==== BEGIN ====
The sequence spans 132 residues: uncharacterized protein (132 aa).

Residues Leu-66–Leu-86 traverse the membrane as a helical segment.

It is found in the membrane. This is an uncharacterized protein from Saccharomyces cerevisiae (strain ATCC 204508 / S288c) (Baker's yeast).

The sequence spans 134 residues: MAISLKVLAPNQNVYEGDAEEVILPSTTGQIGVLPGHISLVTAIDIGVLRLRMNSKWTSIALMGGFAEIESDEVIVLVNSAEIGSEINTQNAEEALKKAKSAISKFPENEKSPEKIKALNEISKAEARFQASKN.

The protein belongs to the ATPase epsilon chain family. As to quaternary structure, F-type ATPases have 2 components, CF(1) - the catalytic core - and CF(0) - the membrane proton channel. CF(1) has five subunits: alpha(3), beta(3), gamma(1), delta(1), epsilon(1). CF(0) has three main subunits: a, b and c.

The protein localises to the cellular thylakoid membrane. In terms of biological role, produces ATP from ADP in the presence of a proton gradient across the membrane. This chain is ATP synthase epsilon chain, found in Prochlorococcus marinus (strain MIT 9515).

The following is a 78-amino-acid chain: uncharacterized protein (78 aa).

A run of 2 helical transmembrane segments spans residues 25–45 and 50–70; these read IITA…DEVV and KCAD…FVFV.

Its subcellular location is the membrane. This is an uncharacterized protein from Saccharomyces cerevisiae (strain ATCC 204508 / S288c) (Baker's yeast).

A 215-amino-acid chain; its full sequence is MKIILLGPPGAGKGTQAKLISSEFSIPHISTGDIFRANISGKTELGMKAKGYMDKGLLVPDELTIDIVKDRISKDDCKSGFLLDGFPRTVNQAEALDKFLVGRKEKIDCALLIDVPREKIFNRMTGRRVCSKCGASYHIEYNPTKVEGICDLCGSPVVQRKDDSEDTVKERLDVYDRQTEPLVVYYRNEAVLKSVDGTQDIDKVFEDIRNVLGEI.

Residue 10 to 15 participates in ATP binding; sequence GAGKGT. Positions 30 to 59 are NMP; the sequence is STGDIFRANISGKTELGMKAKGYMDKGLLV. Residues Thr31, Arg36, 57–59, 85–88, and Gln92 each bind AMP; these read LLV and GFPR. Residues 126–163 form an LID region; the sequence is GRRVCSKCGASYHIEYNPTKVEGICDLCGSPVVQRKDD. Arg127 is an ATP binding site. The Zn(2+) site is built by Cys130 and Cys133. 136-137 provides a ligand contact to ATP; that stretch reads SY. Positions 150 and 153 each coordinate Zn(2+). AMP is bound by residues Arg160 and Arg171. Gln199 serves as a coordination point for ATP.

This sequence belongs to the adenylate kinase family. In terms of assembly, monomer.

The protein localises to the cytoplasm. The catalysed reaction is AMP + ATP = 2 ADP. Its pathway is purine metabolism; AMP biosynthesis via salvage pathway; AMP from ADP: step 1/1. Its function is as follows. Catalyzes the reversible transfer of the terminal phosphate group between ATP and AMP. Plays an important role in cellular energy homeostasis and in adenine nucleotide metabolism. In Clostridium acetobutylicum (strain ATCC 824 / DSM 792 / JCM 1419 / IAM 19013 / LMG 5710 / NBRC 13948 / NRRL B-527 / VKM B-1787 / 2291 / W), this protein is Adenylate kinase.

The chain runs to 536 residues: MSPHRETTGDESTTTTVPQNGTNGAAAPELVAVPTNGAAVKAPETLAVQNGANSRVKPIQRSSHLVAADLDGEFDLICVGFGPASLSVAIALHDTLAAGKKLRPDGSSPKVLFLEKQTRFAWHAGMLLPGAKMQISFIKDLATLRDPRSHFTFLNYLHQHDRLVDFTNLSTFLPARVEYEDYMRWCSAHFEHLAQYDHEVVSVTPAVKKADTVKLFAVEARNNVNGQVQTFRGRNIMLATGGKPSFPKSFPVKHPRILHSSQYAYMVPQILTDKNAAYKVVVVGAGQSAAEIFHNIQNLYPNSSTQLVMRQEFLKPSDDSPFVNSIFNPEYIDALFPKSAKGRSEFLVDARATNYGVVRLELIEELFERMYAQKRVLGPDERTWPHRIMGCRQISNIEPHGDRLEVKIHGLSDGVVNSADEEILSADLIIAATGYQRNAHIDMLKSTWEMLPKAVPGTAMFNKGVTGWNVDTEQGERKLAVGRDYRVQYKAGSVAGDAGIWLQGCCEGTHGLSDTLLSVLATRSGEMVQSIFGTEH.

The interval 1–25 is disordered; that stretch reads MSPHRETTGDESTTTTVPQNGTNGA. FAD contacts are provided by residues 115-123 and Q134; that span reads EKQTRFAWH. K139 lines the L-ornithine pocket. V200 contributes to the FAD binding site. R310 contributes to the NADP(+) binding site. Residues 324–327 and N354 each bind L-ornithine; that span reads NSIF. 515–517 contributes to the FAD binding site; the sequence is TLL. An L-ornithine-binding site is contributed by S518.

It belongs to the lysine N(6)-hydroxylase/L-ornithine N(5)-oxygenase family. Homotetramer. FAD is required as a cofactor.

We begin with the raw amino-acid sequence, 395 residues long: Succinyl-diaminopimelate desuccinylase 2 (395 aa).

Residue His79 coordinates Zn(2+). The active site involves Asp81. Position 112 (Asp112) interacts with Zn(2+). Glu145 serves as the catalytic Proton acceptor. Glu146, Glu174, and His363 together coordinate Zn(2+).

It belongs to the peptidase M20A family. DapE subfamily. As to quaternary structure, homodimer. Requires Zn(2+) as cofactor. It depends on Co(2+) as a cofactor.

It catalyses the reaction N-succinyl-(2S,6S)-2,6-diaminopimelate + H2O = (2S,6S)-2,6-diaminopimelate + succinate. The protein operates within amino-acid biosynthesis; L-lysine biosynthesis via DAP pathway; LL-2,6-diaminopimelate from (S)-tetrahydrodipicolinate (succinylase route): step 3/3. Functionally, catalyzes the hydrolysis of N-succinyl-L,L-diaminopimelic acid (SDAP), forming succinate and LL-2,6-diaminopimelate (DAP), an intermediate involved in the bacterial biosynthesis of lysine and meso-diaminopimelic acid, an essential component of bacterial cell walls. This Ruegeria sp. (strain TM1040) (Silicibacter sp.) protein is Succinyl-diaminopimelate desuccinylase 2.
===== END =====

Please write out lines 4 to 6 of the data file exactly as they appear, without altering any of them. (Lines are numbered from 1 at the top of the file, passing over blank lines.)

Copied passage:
The sequence spans 134 residues: MAISLKVLAPNQNVYEGDAEEVILPSTTGQIGVLPGHISLVTAIDIGVLRLRMNSKWTSIALMGGFAEIESDEVIVLVNSAEIGSEINTQNAEEALKKAKSAISKFPENEKSPEKIKALNEISKAEARFQASKN.

The protein belongs to the ATPase epsilon chain family. As to quaternary structure, F-type ATPases have 2 components, CF(1) - the catalytic core - and CF(0) - the membrane proton channel. CF(1) has five subunits: alpha(3), beta(3), gamma(1), delta(1), epsilon(1). CF(0) has three main subunits: a, b and c.

The protein localises to the cellular thylakoid membrane. In terms of biological role, produces ATP from ADP in the presence of a proton gradient across the membrane. This chain is ATP synthase epsilon chain, found in Prochlorococcus marinus (strain MIT 9515).